I recently got it in my mind that I wanted to look less like the aging hipster I am and more like *shudder* a grown up.
I had a carrot hanging over my head: A party that didn't include balloons or pin the tail on the donkey. This would be a fete where people my own age would actually speak to me and not just to tell me my kid was putting something dangerous in his mouth. It was to be an evening in which adult beverages would be consumed and tiny plates of succulent savories would be passed that only folks under three feet tall could reject.
Oh, the invitation said it was to be casual affair, but I knew better. I knew half of those in attendance would be dressed to the nines and the other half would be dressed to the eights. I did NOT want to be the only person at the gathering dressed like an integer in boy-style Levis' jeans, a boxy sweater and clogs.
I did NOT want to be me; Not this time, I told myself. This time I was going to go shopping and I would buy something that would scream "SHE IS HIP. SHE IS IN TOUCH WITH FASHION. SHE LOOKS GOOD. HER CLOSET DID NOT CLOSE TO NEW TOGS IN 1989."
My mission was to have people take one look at me and think: "Gee, she cleans up well."
But with two kids and a husband (who's idea of helping is standing just outside the dressing room door asking the sales folks if they've got anything that would "fit tighter") I needed a plan.
I'm not a planner. I'm a fly-by-the-seat-of-my-pants kind of gal.
So I did what everyone (except the males of the species) does when standing in an unfamiliar place: I asked for directions. I reached out to friends and begged them to give me a primer (with photographic examples) of clothing styles that would make me look skilled in the art of dressing myself.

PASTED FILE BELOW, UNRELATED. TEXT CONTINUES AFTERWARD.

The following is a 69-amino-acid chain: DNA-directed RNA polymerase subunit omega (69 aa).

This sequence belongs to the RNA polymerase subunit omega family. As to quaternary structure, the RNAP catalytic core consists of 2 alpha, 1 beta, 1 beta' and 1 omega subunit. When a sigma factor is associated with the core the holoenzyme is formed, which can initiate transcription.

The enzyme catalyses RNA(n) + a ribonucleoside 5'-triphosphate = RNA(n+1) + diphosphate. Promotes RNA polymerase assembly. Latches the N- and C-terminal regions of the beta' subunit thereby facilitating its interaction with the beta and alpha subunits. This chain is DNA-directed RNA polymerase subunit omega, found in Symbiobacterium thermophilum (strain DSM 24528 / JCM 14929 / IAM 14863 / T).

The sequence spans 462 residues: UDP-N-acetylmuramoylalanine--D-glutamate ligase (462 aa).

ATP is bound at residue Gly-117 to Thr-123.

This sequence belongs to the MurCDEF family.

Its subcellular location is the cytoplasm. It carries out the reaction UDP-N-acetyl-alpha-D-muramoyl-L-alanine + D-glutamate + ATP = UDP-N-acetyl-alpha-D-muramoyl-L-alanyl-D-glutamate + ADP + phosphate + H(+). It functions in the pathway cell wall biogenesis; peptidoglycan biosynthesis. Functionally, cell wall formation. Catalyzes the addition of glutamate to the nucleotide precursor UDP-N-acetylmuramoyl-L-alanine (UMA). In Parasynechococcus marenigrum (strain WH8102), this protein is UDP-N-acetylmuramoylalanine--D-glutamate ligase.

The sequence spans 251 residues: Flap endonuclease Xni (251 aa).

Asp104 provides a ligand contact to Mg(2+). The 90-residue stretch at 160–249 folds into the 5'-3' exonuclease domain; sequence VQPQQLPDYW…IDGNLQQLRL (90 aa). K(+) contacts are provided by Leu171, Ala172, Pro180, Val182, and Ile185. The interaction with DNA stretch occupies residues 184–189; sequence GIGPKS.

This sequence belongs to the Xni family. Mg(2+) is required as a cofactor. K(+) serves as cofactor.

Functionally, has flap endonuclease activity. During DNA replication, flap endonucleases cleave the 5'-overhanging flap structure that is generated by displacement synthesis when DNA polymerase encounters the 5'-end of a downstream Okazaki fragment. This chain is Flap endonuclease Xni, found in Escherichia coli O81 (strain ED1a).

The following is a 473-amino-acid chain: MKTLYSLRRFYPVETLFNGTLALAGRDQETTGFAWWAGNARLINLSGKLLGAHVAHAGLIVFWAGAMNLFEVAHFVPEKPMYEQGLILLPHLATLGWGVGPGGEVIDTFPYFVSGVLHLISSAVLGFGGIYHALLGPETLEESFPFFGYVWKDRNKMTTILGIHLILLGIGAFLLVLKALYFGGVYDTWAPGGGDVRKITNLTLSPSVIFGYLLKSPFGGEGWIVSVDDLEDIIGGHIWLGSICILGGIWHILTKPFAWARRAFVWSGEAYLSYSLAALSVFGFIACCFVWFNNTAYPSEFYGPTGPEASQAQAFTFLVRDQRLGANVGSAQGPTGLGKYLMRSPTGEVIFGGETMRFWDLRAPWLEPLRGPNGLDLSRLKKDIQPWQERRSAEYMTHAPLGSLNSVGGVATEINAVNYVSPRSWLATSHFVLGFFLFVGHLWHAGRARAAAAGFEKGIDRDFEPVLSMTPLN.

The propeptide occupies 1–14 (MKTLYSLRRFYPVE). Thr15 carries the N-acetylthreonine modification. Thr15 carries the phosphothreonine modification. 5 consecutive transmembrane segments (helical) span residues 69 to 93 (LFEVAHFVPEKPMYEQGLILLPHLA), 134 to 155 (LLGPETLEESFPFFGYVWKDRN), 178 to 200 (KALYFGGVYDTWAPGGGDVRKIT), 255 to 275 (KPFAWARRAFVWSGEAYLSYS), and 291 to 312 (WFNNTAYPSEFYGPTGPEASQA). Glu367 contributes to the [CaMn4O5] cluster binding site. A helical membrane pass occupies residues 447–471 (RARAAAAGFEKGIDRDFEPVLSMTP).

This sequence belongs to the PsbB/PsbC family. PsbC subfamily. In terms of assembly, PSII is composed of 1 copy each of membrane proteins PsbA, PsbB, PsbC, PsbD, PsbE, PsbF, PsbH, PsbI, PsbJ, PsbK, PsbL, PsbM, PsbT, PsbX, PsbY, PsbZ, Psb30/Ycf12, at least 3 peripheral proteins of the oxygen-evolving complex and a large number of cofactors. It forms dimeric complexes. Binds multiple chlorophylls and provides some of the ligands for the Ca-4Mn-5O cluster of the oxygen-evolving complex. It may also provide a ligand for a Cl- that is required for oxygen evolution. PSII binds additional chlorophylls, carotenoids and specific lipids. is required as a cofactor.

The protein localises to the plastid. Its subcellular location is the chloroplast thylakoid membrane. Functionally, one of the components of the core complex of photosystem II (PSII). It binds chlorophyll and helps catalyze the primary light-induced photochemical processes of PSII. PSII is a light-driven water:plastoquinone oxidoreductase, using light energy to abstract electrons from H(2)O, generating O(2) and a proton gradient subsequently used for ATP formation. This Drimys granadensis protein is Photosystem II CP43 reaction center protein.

They were good. I could feel their fingers on the pulse of the fashion district’s artery as they came to my aid. While I was absently paging through catalogues looking at fonts and wondering why the models had bare feet, they were telling me to "turn to page 30 of the most recent jcrew catalog and look at the clothes."
They even gave me rules-of-thumb to help me make the best decisions should I get to the store and find the catalog and the inventory didn't jibe. They offered advice such as "shop in the petite section," "select jackets that are 'cropped' and that 'nip' at the waist," and "choose funky colors as accents."
I felt ready. I felt charged. I felt emboldened. I was going to look for a wrap dress and espadrilles, or wide-leg slacks and shimmery top. I was on a mission to find heels and chunky jewelry. I was going to click through those racks with authority. If something stood out that I liked I was going to PUT IT RIGHT BACK. I may not know much, but I know I can't be trusted with my taste in clothes.
Standing in the store, with the Champ in one arm and Ittybit pulling the other out of its socket, I knew I was doomed.
"How can there be more pants than tops?" I wonder aloud, noticing a seven-to-one ratio of styles. There were pedal pushers, capris, hipslung, ultra low rise, city cut, short and long ... and yet only a single tank top in seven different colors.
I felt like a deer, blinking in the glare of headlights.
The store clerks were cheerful and accommodating, but ultimately unhelpful.
"Oh, we're getting petites in JUNE!" said a lovely woman, touching my arm in solidarity.
I try on a few things, but nothing looked right. I hung my head in defeat, but I dove in anyway.
After an hour I came up for air, settling on some comfortable things with outlandish price tags.
Even before I saw the total, though, I knew the score:
Flattering jeans, $100;
Blue silk shirt, $89;
Black strappy sandals, $125;
Comment from host upon arriving: "Thanks for not dressing up," Priceless.